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Discussion Starter · #1 ·
So, I've been here before and want to avoid the unsatisfactory results I've had in the past.

I'm constructing a router table fence. The core will consist of two pieces of 3/4" mdf glued/screwed into an "L" shape. It will also have four 90 degree braces. The assembly is closely patterned after the New Yankee Workshop version.

All my cuts are square as close as I can determine with the measuring tools I have (basically some decent quality squares that check out to be actually square). Dry fit, everything lines up and the "L" is a perfect 90 degree angle.

As mentioned at the beginning, I've been here before. In the past, after glue up, fastening and clamping and after the glue dries I've been disappointed with an assembly that ends up not a good 90 degree "L".

Is there a sequence to follow to insure accuracy? I've got a couple of those Rockler plastic 90 degree assembly pieces - would those help. Should I glue it up and add the screws after the glue dries? Put the 90 degree braces in during initial assembly or after?

Appreciate some input from you guys who get the perfect 90 degree "L"'s every time.
 

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where's my table saw?
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gluing a 2 piece fence

If your pieces have 90 degree edges from your table saw, you are 99% there already. :thumbsup: You can either hold a square into the corner to check it as you glue them together OR you can use a 90 degree block and glue them in as you go, OR use a gluing guide, that's plastic to clamp your pieces together which will be removed when they dry.

If you made a rabbet on the bottom edge and then butted the horizontal piece to it, that would insure a square corner. You can make the rabbett with 2 cuts on the table saw, one up from the bottom the other up from one face. The rabbet must be the same depth as your horizontal or flat piece however.

You could also use some dowels to insure a good 90 degree joint as shown in this video:
 

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Discussion Starter · #3 ·
If your pieces have 90 degree edges from your table saw, you are 99% there already. :thumbsup: You can either hold a square into the corner to check it as you glue them together OR you can use a 90 degree block and glue them in as you go, OR use a gluing guide, that's plastic to clamp your pieces together which will be removed when they dry.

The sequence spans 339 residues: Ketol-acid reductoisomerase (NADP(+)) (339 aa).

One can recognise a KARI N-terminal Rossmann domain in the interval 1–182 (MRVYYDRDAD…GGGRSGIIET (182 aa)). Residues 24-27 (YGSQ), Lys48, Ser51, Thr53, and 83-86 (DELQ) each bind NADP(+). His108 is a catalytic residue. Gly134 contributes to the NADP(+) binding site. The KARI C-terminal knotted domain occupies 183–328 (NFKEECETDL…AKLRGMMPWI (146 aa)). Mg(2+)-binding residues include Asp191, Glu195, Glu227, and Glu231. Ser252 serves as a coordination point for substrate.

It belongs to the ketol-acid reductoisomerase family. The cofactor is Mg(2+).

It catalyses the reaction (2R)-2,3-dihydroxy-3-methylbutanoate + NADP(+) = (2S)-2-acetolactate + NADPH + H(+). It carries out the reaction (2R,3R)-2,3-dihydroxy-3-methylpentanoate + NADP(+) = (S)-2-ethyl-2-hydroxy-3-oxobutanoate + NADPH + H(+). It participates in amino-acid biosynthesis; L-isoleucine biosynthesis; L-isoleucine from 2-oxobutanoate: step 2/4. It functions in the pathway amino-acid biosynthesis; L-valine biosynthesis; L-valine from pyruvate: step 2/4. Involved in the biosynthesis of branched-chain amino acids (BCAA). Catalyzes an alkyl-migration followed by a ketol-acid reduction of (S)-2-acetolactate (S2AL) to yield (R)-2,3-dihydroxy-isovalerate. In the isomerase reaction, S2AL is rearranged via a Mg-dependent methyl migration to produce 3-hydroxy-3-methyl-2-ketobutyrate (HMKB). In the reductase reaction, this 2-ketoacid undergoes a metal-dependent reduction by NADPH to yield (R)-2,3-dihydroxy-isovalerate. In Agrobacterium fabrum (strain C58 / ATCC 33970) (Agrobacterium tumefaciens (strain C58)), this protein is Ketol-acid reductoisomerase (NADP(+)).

Yeah, it's that last 1% that seems to get me. I'll be using both the 90 degree blocks and the plastic gluing guide - and maybe try not drilling the screw holes and inserting the screws till the whole thing is clamped up.
 

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bzguy
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Add another parallel piece 6" to one side of fence.
Use a 6" horizontal bottom piece sandwiched in with vertical square blocks of the same width in between, much easier square glue up.
Keep blocks a few inches away from both ends, this leaves a handy surface to clamp fence solidly to table.
Position two of the spacer blocks 6" or so apart over the router, these can be completely boxed in (6" X 6") for top dust collection hole.
Cut a 3/16" X 3/16" kerf in bottom of fence for stray sawdust to slice into and insure consistent results.
 

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Discussion Starter · #5 ·
OK, all glued up. I used my corner guides on the inside of the angle as shown in the first photo. Removed all the clamps after the glue dried and, perfect 90 degree angle on the inside. OK, now check the angle on the outside, which will be the business end. Arrrrgh! Not 90 degrees - off almost 1/8" at the extremities.

After initial reaction took a closer look. Had some glue squeeze out at bottom joint. Also, the edge of the front piece was about 1/64" below the edge of the base (I guess biscuits don't give perfect alignment after all :( ).

Cleaned up the bottom joint area and checked again. Still not a perfect 90 degrees. Now about 1/16" off at the extremities. This doesn't make sense (does it?). I assume the mdf is a pretty precise 3/4", so the surfaces are parallel to each other. Yet the inside angle is a perfect 90 degrees and the outside angle is not. Oh yeah. Both pieces are perfectly flat. What's going on here?

If I do this again I'll try using the corner guides on the outside of the angle (the business end) as shown in the second photo.

Anyways, I did a lot of checking and sanding and finally got the assembly to a nice 90 degree angle and a nice 90 degrees to the table surface.

My plan was to do the glue up and then put the screws in. After thinking about it, I'm not sure I even need the screws. I think the main use of screws in Norm's fence was to provide clamping. Oh well. Only take a few minutes so I might as well add them.
 

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